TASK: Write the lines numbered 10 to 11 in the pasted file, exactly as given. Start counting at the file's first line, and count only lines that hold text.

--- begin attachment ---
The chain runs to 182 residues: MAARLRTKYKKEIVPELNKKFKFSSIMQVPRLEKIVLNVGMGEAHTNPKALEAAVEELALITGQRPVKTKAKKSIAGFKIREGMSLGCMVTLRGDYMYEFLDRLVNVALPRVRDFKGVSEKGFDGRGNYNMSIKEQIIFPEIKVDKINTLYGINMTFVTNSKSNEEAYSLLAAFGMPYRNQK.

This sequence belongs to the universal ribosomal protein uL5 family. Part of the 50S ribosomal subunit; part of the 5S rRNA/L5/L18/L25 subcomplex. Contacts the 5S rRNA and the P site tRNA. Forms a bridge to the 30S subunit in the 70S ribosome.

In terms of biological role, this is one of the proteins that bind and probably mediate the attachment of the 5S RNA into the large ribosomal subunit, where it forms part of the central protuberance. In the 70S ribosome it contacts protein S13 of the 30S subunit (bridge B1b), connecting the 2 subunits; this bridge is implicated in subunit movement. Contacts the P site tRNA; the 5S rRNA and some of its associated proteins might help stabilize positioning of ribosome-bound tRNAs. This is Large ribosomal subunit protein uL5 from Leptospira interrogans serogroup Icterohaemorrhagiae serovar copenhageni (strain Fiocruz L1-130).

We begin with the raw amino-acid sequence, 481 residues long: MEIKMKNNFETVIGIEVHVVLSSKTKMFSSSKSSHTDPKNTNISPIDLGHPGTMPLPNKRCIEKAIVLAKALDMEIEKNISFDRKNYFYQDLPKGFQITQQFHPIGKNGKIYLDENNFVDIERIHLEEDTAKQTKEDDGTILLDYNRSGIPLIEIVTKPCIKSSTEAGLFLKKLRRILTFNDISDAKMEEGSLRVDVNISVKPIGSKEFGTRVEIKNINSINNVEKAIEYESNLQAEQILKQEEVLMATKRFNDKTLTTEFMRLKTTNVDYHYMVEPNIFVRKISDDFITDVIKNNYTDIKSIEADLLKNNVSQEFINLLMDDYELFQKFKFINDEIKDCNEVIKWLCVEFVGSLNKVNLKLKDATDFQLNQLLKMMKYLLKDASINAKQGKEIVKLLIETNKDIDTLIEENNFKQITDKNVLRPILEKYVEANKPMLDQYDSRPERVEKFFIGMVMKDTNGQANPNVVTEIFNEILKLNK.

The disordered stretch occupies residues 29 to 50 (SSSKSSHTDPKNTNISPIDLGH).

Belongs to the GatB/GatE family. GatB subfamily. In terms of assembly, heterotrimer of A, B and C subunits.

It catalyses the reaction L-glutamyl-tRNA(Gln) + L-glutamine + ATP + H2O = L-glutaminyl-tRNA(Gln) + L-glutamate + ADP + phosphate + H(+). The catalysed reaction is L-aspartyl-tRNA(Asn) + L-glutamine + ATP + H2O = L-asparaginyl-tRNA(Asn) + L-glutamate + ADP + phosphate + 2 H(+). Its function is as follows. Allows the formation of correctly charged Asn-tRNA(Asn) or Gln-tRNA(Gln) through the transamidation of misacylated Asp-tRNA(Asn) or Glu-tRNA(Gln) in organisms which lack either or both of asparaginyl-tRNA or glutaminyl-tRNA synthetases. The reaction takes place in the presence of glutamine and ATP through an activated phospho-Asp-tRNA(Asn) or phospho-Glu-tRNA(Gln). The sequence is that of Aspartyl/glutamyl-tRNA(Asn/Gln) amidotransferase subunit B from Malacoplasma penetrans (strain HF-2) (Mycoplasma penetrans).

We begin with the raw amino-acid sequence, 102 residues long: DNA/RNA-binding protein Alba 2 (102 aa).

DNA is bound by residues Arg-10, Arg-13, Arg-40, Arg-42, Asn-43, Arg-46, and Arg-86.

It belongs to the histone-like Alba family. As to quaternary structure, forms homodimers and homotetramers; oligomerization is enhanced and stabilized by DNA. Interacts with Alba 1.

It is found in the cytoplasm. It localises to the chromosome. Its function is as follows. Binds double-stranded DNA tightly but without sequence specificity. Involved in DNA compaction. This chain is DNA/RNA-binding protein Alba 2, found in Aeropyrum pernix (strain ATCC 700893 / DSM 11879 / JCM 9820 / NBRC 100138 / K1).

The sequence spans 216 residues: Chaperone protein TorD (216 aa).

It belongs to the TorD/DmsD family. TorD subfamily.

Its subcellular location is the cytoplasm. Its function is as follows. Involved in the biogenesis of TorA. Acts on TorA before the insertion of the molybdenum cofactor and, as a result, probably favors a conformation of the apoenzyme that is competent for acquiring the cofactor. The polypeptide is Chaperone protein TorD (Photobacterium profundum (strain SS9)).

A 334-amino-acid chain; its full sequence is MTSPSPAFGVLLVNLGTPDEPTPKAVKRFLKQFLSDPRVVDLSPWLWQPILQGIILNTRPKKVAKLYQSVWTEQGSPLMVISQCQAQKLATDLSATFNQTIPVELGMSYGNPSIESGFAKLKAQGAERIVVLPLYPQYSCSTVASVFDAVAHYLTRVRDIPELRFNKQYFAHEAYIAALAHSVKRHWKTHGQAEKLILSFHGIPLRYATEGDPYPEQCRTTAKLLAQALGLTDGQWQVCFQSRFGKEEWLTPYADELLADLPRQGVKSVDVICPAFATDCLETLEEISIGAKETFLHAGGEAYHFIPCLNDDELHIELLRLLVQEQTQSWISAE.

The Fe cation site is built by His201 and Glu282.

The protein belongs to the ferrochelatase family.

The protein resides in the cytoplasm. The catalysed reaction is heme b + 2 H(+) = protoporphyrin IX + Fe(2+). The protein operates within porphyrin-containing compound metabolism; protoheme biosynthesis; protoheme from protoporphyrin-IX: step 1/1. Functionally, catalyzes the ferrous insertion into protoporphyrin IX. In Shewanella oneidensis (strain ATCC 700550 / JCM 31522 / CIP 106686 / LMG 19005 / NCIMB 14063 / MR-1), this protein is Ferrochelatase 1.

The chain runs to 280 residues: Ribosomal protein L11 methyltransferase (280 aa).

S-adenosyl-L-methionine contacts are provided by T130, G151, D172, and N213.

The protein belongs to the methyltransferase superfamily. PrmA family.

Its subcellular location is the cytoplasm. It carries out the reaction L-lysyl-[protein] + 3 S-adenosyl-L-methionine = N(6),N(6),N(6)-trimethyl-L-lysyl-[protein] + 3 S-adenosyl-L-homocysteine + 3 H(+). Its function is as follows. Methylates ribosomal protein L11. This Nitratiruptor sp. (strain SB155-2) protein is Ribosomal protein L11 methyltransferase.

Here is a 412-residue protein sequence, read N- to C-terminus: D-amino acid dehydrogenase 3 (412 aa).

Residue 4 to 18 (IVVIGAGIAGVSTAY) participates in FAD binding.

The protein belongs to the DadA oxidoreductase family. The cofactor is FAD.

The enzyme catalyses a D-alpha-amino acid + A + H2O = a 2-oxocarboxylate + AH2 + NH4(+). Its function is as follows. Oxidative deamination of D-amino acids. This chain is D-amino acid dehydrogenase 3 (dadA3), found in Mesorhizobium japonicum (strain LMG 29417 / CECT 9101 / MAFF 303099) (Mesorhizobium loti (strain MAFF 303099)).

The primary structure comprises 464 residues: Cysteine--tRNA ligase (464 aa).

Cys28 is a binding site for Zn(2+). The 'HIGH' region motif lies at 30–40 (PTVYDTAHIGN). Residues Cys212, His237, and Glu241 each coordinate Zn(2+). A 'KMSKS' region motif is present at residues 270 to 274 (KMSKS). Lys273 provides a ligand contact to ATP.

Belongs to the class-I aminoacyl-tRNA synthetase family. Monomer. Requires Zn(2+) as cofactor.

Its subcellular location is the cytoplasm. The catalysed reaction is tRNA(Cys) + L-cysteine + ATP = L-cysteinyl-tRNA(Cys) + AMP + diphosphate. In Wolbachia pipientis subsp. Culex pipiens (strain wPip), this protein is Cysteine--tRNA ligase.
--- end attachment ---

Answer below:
It belongs to the histone-like Alba family. As to quaternary structure, forms homodimers and homotetramers; oligomerization is enhanced and stabilized by DNA. Interacts with Alba 1.

It is found in the cytoplasm. It localises to the chromosome. Its function is as follows. Binds double-stranded DNA tightly but without sequence specificity. Involved in DNA compaction. This chain is DNA/RNA-binding protein Alba 2, found in Aeropyrum pernix (strain ATCC 700893 / DSM 11879 / JCM 9820 / NBRC 100138 / K1).